Oil giant ExxonMobil kicks off a $160m-plus (€125m) drilling programme off the west coast of Ireland this weekend with hopes that confirmation of major fossil fuel reserves will transform the country's economy.
The US company is planning to drill test wells over a four-month period at two prospects at the Dunquin licence area in the Porcupine Basin, 200km off shore.
Previous data has suggested that there could be over 300 million barrels of oil and 8.5 trillion cubic feet of gas between the two Dunquin prospects.
If they could be proven and then extracted, such finds would mark one of the biggest ever global discoveries of oil and gas and be a game-changer for Ireland's economic fortunes.
But despite the 200 or so wells drilled off Ireland's shores in the past number of decades, only two have resulted in commercial fields – Kinsale and Corrib.
Both are minnows compared to the prospective resources that could be hidden at Dunquin. Kinsale had about 1.5 trillion cubic feet of gas, while Corrib has about one trillion.
Located at a point in the Atlantic where the ocean is 1.6km deep, ExxonMobil's drilling programme is being eagerly watched by oil companies from abroad and Ireland, including Petrel Resources, which has an exploration block just 35km away from the Dunquin prospect.
ExxonMobil controls 27.5pc of the Dunquin prospect, with Italian firm Eni holding another 27.5pc.
Spanish energy firm Repsol owns 25pc and UK-based Sosina has a 4pc interest. Irish exploration firm Providence Resources has a 16pc interest in the prospect. A major oil or gas find could catapult its shares higher.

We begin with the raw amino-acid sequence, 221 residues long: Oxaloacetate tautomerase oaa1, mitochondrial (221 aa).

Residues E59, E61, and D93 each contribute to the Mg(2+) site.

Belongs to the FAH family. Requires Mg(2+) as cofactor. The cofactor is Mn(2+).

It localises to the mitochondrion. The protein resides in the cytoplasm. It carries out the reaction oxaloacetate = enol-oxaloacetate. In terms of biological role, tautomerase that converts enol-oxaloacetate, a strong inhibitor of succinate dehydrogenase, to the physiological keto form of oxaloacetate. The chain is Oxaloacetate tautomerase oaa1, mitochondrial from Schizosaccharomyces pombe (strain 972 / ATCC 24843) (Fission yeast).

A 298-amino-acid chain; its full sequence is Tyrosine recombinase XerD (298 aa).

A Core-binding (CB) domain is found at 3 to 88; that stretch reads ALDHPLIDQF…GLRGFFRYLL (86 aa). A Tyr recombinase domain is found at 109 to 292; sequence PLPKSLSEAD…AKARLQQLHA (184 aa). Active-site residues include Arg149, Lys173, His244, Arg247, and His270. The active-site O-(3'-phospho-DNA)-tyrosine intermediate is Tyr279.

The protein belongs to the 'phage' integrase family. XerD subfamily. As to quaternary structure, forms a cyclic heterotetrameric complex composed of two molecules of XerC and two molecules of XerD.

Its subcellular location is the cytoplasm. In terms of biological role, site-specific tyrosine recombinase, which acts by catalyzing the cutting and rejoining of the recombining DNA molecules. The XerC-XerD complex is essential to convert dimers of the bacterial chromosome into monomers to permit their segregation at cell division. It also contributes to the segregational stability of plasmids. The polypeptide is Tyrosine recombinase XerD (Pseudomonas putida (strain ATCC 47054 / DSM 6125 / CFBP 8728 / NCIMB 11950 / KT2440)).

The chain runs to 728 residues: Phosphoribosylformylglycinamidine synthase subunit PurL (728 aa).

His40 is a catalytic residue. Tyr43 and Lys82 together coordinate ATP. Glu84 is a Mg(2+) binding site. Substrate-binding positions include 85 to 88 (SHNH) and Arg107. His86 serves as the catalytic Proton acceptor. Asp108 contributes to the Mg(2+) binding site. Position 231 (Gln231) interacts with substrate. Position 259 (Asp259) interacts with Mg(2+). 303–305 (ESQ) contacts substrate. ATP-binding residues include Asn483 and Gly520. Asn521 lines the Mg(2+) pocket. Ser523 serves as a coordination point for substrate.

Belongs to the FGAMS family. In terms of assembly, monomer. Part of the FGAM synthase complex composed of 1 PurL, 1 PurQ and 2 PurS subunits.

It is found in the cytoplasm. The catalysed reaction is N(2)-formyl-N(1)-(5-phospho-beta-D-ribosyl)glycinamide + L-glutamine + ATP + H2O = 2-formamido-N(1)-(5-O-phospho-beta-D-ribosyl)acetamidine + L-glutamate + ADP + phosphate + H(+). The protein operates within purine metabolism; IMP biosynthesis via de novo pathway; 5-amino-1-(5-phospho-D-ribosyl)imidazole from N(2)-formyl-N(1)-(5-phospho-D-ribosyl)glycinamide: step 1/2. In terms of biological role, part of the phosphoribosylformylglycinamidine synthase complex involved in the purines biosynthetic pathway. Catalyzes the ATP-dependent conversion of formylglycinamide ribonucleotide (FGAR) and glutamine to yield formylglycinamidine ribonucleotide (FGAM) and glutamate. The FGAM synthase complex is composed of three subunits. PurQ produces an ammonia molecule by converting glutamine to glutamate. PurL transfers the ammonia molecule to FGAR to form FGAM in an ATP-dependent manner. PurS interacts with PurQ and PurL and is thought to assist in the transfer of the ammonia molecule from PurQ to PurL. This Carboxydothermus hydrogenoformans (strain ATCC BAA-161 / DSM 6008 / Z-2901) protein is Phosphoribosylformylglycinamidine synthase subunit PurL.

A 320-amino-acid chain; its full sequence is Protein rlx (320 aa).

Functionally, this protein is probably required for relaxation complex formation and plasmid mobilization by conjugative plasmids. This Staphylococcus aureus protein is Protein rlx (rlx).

The Dunquin prospect – where the reserves are as deep as 3.6km under the seabed – is one of the most important exploration areas for Providence, which is headed by Tony O'Reilly Jnr.
Providence is also betting that it could have a major oil find on its hands at a site called Barryroe, which is close to the Kinsale field. The company reckons that there could be 280 million barrels of recoverable oil at the Barryroe prospect.
ExxonMobil has spent $20m to bring the exploration rig from west Africa to Ireland's waters. The rig is owned by Norwegian group Ocean Rig. ExxonMobil will spend over $1m a day on the drilling activities, which are expected to last between 90 and 120 days.
The Department of Transport has already issued a warning to shipping in the area. It says that the semi-submersible rig, called the Eirik Raude, will be supported by supply vessels operating out of the port of Cork.
A 500-metre exclusion zone will be enforced around the rig for the duration of the drilling.
"All vessels, particularly those engaged in fishing, are requested to give the Eirik Raude a wide berth and keep a sharp lookout in the relevant area," said the department.
The port of Cork is also hoping that it could become an epicentre for Ireland's oil-and-gas industry if offshore reserves are proven.